Study Examines Genetic Defects Linked to Body Abnormalities in Patients With Childhood Cancer

Children with cancer have a higher prevalence of body abnormalities, such as asymmetric lower limbs and curvature of the spine, suggesting that the genetic defect responsible for the abnormality may play a role in the development of cancer, according to a study in the January 2 issue of JAMA.

Certain genetic syndromes can be associated with an increased risk for tumor and cancer development in children. Several studies have shown that developmental genes, which play a role in body plan formation during embryogenesis, are also involved in the development of cancer, according to background information in the article.

Johannes H. M. Merks, M.D., Ph.D., of Emma Children’s Hospital, Academic Medical Center, Amsterdam, the Netherlands, and colleagues conducted a study to assess the prevalence of morphological (body structure) abnormalities in a large group of childhood cancer patients.  The study, conducted between January 2000 and March 2003, included 1,073 patients who underwent a physical examination for morphological abnormalities (such as differing length in limbs; broad hands or feet; prominent ears; curvature of the spine). The patient group consisted of 898 long-term survivors of childhood cancer and 175 newly diagnosed pediatric patients with cancer. The control group consisted of 1,007 schoolchildren examined in an identical way. The average ages of patients and controls were 21.2 and 10.4 years, respectively.

The researchers found that both major abnormalities and minor anomalies were significantly more prevalent in the pediatric cancer group (per 1,000 cases, patients had 268 major abnormalities and controls had 155 abnormalities). One or more major abnormalities were present in 26.8 percent of individual patients (15.5 percent in controls), two or more abnormalities in 5.1 percent of patients (1.6 percent in controls), and three or more abnormalities were found in 0.9 percent compared with none in controls.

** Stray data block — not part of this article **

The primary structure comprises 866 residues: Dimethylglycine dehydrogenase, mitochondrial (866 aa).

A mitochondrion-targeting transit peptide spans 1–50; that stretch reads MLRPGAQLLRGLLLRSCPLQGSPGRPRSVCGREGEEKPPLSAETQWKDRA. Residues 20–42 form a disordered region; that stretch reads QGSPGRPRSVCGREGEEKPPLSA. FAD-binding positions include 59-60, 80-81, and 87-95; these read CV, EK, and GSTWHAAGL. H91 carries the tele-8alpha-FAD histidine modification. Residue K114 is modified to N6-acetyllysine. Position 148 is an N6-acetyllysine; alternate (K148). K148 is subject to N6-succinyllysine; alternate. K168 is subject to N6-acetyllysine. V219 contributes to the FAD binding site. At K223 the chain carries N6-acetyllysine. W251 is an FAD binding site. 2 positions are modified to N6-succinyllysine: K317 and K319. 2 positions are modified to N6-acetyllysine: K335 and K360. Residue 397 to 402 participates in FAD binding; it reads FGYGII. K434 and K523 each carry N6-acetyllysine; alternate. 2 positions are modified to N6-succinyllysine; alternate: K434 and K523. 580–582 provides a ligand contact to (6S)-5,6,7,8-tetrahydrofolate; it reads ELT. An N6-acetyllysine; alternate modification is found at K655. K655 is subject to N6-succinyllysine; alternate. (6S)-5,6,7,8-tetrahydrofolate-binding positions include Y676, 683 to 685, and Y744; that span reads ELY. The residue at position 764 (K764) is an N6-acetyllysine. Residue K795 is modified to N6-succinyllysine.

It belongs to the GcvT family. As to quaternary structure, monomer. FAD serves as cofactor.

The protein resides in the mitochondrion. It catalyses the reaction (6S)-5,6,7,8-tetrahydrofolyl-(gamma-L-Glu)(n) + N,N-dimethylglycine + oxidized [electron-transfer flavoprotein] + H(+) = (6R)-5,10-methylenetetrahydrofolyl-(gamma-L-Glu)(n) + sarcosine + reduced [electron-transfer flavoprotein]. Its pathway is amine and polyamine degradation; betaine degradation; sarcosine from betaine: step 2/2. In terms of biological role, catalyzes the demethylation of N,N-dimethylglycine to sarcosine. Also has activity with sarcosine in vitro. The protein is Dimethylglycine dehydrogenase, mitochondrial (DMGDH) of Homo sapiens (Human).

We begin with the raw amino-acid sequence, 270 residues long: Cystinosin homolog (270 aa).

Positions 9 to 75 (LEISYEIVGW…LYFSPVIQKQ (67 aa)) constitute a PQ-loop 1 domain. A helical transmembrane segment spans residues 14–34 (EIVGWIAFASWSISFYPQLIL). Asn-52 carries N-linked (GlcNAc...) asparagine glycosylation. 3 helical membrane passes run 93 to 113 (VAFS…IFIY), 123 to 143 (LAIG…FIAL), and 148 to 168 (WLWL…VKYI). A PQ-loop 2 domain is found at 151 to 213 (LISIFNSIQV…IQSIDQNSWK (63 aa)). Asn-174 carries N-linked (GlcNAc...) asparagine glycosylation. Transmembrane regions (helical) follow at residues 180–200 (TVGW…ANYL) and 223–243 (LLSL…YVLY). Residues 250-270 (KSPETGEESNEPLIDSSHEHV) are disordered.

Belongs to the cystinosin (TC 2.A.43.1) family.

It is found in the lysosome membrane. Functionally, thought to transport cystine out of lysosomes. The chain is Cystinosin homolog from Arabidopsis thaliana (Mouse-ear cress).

One or more minor anomalies were found in 65.1 percent of individual patients (56.2 percent in controls), two or more minor anomalies in 32.8 percent of patients (22.1 percent in controls), and three or more minor anomalies were found in 15.2 percent of patients compared with 8.3 percent in controls.

In 42 patients (3.9 percent), an established clinical genetic syndrome was diagnosed. Analysis showed 14 age-independent morphological abnormalities that were independently and significantly associated with childhood cancer. For two of these (blepharophimosis [eyelid abnormalities] and asymmetric lower limbs), the researchers identified statistically significant patterns of co-occurring morphological abnormalities suggestive of new tumor predisposition syndromes. Thirty-four patients fit one of the two tumor predisposition patterns.

“We conclude that the high incidence of single and combined morphological abnormalities in pediatric patients with cancer indicates that constitutional genetic defects play a more important role in pediatric oncogenesis than is currently estimated. Furthermore, the detection of patterns of morphological abnormalities allows identification of new tumor predisposition syndromes,” the authors write.

JAMA. 2008; 299(1):61-69.